In life there are no pause, rewind, or replay buttons...but in Movie Time Social Learning, there are!
One of the greatest challenges in teaching social thinking is finding interesting, imaginative, and enjoyable ways for students of all ages to study complex social situations. Movie Time Social Learning takes an activity many students already love—watching movies—and uses it as a springboard to study the intricacies of social interaction, the depth and range of emotions we experience in our lives, and the social expression that drives our interactions. By hitting the pause button, we freeze social situations and give students the all-so-valuable extra time to read context, interpret thoughts, feelings and plans, make predictions about social behavior, and formulate narrative language to discuss social interactions.
Author Anna Vagin’s thirty years of experience and deep understanding of social learning shine through each page as she thoughtfully explains social concepts and provides detailed, fine-tuned lessons for seven different popular movies that students will recognize and love.
About the Book
The Movie Time Social Learning method is explained via seven different easy-to-find movies (see list below) and their accompanying lessons. The movies range from short, simpler movies that can be used with children with more limited social thinking, to movies with more complex social interaction, better suited for individuals who are working on more advanced levels. Teaching materials included on CD for easy printing.
Each lesson plan identifies the clips used in the movie, and then for each clip, presents ideas and suggestions for teaching Spy Eye, Detective Head, and Me Too! tasks. These tasks help students develop their abilities to identify context, take perspective and make personal connections. The book comes with a CD that includes all seven lesson plans as well as ready-to-print templates, handouts, and letters.
Read the entire Chapter 7 on Spy Eye Tasks here.
Read an excerpt from the lesson for the movie, The Indian in the Cupboard, here.
Helpful Chapters Include
- Places Everyone! Your Role as Mediator — working with a movie audience of students, including suggestions for helping students regulate before they watch, strategies for sessions, and when to take a break
- Mark Up Those Cue Cards! Knowing How to Help Visually —visual tools, such as emotions strips and feeling lists, thought bubbles, and text-based organizers, that can support student work
- First Lessons: Spy Eye Tasks — exploring context and the feelings, thoughts, and plans of movie characters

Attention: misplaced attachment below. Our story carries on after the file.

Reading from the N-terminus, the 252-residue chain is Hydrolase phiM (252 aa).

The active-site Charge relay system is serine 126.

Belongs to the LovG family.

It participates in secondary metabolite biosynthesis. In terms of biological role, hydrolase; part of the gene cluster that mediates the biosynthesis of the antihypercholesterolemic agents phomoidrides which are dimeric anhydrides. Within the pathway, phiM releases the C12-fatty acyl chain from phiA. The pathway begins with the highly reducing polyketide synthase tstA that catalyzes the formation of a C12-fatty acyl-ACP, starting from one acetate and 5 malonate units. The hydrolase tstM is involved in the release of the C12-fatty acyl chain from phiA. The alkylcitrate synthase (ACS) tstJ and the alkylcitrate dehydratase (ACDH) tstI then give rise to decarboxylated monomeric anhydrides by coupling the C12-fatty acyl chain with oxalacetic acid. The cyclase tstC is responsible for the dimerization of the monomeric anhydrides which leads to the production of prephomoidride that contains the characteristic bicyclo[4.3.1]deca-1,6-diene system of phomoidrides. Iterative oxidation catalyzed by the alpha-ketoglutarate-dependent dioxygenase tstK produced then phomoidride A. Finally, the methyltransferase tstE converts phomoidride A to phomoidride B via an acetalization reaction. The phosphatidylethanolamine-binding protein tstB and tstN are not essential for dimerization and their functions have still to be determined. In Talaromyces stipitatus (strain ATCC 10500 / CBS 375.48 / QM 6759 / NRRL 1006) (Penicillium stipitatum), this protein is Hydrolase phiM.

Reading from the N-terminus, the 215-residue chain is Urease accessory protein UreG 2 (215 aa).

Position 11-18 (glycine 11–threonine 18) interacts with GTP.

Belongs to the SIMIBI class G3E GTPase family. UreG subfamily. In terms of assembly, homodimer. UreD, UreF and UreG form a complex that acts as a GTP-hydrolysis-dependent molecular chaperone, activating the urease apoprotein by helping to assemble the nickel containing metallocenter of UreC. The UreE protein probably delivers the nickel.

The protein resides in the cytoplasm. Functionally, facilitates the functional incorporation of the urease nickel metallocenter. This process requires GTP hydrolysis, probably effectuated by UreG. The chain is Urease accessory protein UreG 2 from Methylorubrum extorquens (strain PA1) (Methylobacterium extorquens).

- Practicing Empathy: Me Too! Tasks — activities that explore students’ empathy with movie characters
- Off and Running: Generalizing What Students Have Learned —suggestions for applying knowledge learned to other contexts, including at home
- And many more!
The Social Thinking Connection
Movie Time Social Learning incorporates the concepts, vocabulary, and strategies that are at the heart of Michelle Garcia Winner’s Social Thinking framework. At the start of the Movie Time Social Learning program, you place students in one of three categories of social learners (aligned with the Social Thinking-Social Communication Profile), called Mindreaders. The specific movies students watch differ depending on their Mindreader group and are based on what’s developmentally appropriate for that group of social thinker. No matter which movie they view or which Mindreader group they’re in, students participate in three different types of social learning activities as they watch the movie. Each of these tasks addresses skills that are necessary in successful social interactions:
- Spy Eye: Students think with their eyes to explore context and what each character is doing, thinking, and feeling within that context.
- Detective Head: These activities involve perspective taking and promote the understanding of more complex social relationships and social subtleties, such as indirectness and politeness.
- Me Too!: These tasks focus on students making connections between characters and themselves to explore the foundations of empathy.
The movies referred to in the book generally are easy to find; all were released between 2000 and 2009. Many are available at local libraries or video rental stores. Some can be viewed directly on YouTube or Netflix.
- Movies for Junior Mindreaders (lessons for each on CD)
- Frog Goes to Dinner (Scholastic Video Collection)
- Knuffle Bunny (Scholastic Storybook Treasures)
- No Roses for Harry (Scholastic Video Collection)
- Whistle for Willie (Scholastic Video Collection)
- Movies for Moving Up Mindreaders (lessons for each on CD)
- The Indian in the Cupboard, rated PG (Columbia TriStar Home Entertainment)
- Like Mike, rated PG (Twentieth Century Fox Film Corporation)
- Movie for Varsity Mindreaders (lessons for each on CD)
- Harry Potter and the Order of the Phoenix, rated PG-13 (Warner Home Video)
- Akeelah and the Bee, rated PG (Lions Gate Films)
- Diary of a Wimpy Kid, rated PG (20th Century Fox)
- Finding Nemo, rated G (Walt Disney Studios Home Entertainment)
- Fly Away Home, rated PG (Sony Pictures Home Entertainment)
- The Pink Panther, rated PG (Sony Pictures Home Entertainment)
- Pooh’s Grand Adventure: The Search for Christopher Robin (Buena Vista Home Entertainment)
- The Red Balloon (Janus Films)
- Shrek, rated PG (DreamWorks Home Entertainment)
- Sylvester and the Magic Pebble (Scholastic Video Collection)
About the Author
Anna Vagin, PhD is a licensed speech and language pathologist. In private practice for over thirty years, her work focuses on social cognitive abilities of children from four months through high school. She frequently consults with schools and speaks to parent groups, private organizations, and national conferences on the social cognitive issues of children on the autism spectrum. She and her family live in Marin County, California.